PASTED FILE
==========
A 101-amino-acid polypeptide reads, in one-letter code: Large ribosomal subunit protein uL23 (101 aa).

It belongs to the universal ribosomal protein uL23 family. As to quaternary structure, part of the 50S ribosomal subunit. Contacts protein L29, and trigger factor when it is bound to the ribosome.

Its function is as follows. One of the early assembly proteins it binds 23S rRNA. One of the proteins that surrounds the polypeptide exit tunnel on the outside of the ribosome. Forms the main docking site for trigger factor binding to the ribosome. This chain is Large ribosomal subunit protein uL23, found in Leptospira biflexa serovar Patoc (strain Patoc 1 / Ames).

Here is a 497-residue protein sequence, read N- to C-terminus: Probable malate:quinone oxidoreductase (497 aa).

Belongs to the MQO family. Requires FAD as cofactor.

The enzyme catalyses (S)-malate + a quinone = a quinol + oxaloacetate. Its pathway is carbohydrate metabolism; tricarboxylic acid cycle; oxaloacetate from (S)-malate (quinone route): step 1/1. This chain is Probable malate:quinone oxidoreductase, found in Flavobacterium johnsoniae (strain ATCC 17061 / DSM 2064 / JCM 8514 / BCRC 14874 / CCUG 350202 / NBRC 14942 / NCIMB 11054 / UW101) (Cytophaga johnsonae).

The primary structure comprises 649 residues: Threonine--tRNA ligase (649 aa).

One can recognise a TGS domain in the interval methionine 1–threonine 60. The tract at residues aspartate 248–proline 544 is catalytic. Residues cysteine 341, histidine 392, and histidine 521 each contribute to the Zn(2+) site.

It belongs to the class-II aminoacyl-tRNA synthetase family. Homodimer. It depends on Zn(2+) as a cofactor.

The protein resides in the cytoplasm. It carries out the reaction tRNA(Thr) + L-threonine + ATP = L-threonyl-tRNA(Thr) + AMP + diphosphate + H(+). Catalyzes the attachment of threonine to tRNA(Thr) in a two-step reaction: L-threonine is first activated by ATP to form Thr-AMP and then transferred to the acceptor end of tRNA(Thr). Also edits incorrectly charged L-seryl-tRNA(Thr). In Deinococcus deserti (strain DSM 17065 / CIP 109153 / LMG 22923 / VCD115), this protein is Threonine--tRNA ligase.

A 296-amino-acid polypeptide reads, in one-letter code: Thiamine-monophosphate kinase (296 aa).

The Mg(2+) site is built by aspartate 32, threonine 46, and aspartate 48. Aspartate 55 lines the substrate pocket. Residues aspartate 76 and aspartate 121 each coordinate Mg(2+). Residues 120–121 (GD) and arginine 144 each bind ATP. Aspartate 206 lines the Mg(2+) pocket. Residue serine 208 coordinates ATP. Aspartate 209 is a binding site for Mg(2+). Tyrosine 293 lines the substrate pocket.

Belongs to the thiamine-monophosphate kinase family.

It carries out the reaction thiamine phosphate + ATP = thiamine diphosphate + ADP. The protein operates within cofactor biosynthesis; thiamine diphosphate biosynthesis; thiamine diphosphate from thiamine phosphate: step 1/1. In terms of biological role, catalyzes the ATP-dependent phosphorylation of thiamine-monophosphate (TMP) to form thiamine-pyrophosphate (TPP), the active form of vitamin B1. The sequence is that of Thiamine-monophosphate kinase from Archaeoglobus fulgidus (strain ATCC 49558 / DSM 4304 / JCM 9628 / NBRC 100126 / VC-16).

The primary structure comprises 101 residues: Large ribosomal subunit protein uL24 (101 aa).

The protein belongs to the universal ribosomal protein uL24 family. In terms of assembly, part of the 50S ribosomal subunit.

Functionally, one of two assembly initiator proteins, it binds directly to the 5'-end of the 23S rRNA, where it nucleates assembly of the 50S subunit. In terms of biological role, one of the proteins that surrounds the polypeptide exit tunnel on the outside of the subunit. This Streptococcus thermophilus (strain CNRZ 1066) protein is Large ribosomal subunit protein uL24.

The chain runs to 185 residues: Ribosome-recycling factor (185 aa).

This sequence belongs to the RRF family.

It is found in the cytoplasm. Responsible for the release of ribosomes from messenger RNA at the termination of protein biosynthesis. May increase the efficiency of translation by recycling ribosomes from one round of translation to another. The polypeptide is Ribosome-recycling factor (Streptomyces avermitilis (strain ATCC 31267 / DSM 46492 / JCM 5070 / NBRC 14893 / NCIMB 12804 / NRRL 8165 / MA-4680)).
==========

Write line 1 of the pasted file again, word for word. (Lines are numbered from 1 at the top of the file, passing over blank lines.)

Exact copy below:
A 101-amino-acid polypeptide reads, in one-letter code: Large ribosomal subunit protein uL23 (101 aa).